c. a system of accounts designed to measure macroeconomic activity.
d. a system of measures that indicates when an economy is experiencing inflation.
e. a system of microeconomic measures that indicates equilibrium conditions for individual markets.
2. National income accounting can best be characterized as a
a. set of rules to summarize economic activity over a given period of time. b. system for comparing different political systems.
c. microeconomic model used by the Federal Reserve.
d. statistical measure of the income received by consumers as opposed to businesses. e. standardized economic report written by politicians.

5.Gross domestic product constitutes the
a. total quantitative output in an economy.
b. current market value of all goods and services produced in a given year. c. total spending in an economy.
d. total monetary transactions in an economy.
e. current market value of all final goods and services produced in a given year within a country’s borders.
6. Which of the following economic activities is not be counted as part of GDP?
a. A student working part-time
b. A housewife selling cherry pies in the corner store c. A gang member selling illegal drugs
d. The government buying computers for public schools
e. None – all of these are counted in GDP.

Chapter 11—Unemployment, Inflation, and Business Cycles

1. At any time, job opportunities depend on all of the following except a. the individual’s ability.
b. the individual’s experience.
c. the current state of the economy.
d. the individual’s level of education.
e. all of these determine job opportunities.

2. During the Great Depression in the 1930s, all of the following were characteristic of the economy except
a. about one in four workers was out of work.
b. a large number of firms had laid off workers or gone out of business. c. consumer prices rose.
d. national output fell 25%.
e. none – all of these were characteristic of the economy during the Great Depression.
3. The most widely used measure of a nation’s output is a. CPI
b. NNP
c. GNP
d. GDP
e. NI
4. The two most important aspects of business cycles are changes in a. business profits and the money supply.
b. unemployment and inflation.
c. monopolies and the international sector.
d. the price system and the foreign exchange market. e. inflation and fiscal policy.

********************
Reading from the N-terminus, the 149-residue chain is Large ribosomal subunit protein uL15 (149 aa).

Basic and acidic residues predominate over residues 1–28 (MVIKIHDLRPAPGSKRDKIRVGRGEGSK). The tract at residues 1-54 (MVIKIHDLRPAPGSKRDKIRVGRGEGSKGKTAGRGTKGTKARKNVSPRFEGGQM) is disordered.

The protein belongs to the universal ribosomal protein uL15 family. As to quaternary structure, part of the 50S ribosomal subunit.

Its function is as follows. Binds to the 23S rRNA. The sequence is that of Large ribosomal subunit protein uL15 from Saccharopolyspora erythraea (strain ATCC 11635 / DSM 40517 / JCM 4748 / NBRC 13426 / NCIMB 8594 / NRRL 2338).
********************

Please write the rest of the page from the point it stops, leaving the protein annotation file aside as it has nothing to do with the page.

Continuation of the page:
5. A business cycle refers to
a. fluctuations in the level of corporate profits. b. seasonal unemployment patterns.
c. the ups and downs of real GDP.
d. changes in the long-term growth pattern of the CPI. e. fluctuations in the general price level.
6. Business cycles are
a. variations in the economy that are all equal in intensity.
b. seasonal variations in the economy that occur every year.
c. fluctuations in economic output that show a declining growth pattern over time. d. periodic but irregular variations in economic activity.
e. exactly alike in the amount of time that passes from peak to peak.
7. In the business cycle, a trough marks the end of a(n) and the beginning of a new . a. contraction; expansion
b. peak; expansion
c. expansion; contraction d. peak; contraction
e. expansion; peak
8. Economists call a severe prolonged economic recession a a. slump.
b. depression. c. stagnation.
d. trend.

e. contraction.

9. The part of a business cycle that follows a trough is the a. contractionary phase of the cycle.
b. breakeven point of the cycle.
c. peak period of the cycle.
d. recessionary phase of the cycle. e. expansionary phase of the cycle.
10. The period between a peak and a trough is known as a(n)
a. boom.
b. recovery.
c. expansion.
d. business cycle. e. contraction.
11. The four phases of a business cycle, in order, are a. peak, contraction, trough, expansion.
b. recession, trough, peak, expansion. c. expansion, trough, recession, peak.
d. trough, recession, expansion, peak. e. peak, expansion, trough, recession.
Figure 11.1

12. The movement from point A to point B in Figure 11.1 is most likely associated with a. negative inflation rates.
b. an increase in aggregate demand for goods and services.
c. lagging economic productivity.
d. an increase in cyclical unemployment.
e. a downward trend in leading economic indicators.

26.The official unemployment rate is the number of unemployed people divided by the a. number of employed people.
b. total size of the population.
c. size of the noninstitutionalized population. d. size of the labor force.
e. size of the noninstitutionalized population, age 16 or older.

35. The underground economy